Growing Up Instantly

January 20, 2011
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This assignment wasn’t easy. It almost felt like a failed attempt at dry humor because the day it was given out was the day I became an official “adult”. Trying to piece memories together and describe what growing up was like for someone who doesn’t even really remember, is like trying to describe the taste of water. I only remember very small brief periods of time. Trying to describe most anything I remember, would be like describing a black and white, soundless, motion picture; like a reel of film playing quickly and quietly inside my mind with large blots on it and places where the film had been torn or cut out completely. Oddly enough, the thing I remember clearest is my father’s funeral and that happened when I was two. Yet the more I thought and sat, staring at pictures, it felt like the more I could remember. Maybe I couldn’t remember exactly what happened, but I remembered enough to know that I was scared to grow up and that it happened all too quickly.

Growing up is something we all wanted to do. Even I remember fantasizing about what I’d be when I “grew up”. My parents sat discussing my future with me before I was even born. The teachers made it sound like an awesome thing to grow up by having me write about my future plans or draw what I wanted to be. The image of a big beautiful house, with the perfect job, perfect family, and lots of money colored my thoughts. But as I got older, my expectations seemed to lower and growing up wasn’t such a big. Instead of anticipating the day my eighteenth birthday rolled around, I dreaded it. Adulthood slowly crept up and then pounced, catching me unaware.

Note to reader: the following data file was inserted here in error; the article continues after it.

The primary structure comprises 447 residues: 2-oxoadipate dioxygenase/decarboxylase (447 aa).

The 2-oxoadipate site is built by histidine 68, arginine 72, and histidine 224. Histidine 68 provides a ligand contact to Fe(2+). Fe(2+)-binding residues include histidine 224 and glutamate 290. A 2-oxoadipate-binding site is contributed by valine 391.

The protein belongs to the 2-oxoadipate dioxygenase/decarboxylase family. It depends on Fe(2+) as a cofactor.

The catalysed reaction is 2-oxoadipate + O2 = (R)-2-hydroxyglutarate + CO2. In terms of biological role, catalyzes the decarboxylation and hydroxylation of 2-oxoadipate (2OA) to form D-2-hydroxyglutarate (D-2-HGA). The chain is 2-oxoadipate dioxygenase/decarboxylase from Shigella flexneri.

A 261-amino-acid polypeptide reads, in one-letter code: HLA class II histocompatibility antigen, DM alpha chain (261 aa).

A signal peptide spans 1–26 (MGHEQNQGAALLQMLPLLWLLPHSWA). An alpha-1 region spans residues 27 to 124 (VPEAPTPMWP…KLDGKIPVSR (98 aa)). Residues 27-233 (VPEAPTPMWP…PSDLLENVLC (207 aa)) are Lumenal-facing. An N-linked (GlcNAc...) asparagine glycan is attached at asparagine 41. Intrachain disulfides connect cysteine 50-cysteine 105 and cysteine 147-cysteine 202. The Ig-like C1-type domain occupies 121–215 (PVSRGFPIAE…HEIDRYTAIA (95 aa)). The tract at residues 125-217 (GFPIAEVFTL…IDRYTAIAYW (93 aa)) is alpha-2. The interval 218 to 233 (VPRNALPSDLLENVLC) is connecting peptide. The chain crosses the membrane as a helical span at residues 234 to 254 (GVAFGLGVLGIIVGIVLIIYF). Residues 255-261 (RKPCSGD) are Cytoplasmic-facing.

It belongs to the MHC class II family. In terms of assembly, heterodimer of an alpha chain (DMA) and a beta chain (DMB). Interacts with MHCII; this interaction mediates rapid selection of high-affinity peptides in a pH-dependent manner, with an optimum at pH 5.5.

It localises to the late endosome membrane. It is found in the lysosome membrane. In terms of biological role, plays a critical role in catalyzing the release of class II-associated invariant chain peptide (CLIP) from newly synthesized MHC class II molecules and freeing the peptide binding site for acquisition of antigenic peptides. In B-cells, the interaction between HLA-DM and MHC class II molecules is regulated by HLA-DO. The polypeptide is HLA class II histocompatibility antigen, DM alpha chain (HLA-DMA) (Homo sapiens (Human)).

In less time than I could imagine references changed, words I thought I knew became foreign and uncomfortable. Once, getting high, meant going as high as you could on a swing. Protection, was knee pads and a helmet every time you got on your bike or skateboard. Kinky was what the hose looked like when it was all wadded up and kinked off. And a hoe was a garden tool. Then, in a span of 365 days, those meanings changed one by one, year after year and before I knew what was happening, I began to grow up.

Birthdays had always been the highlight of the year. I got presents, my favorite food for dinner, and sometimes even a party for that special non-holiday. Every year I got so excited, like any normal child would be, I wouldn’t be able to sleep the night before the actual day. It was like a second Christmas. Pride would swell inside my small chest as I thought of how much older I was and how much “cooler” I would be because of it. One year older, one year closer to freedom, one year closer to my perfect life. Then, on what seemed a normal day, I woke up and my fifteenth birthday was staring me in the face. All I could do was wonder what had happened to all my simple childhood years.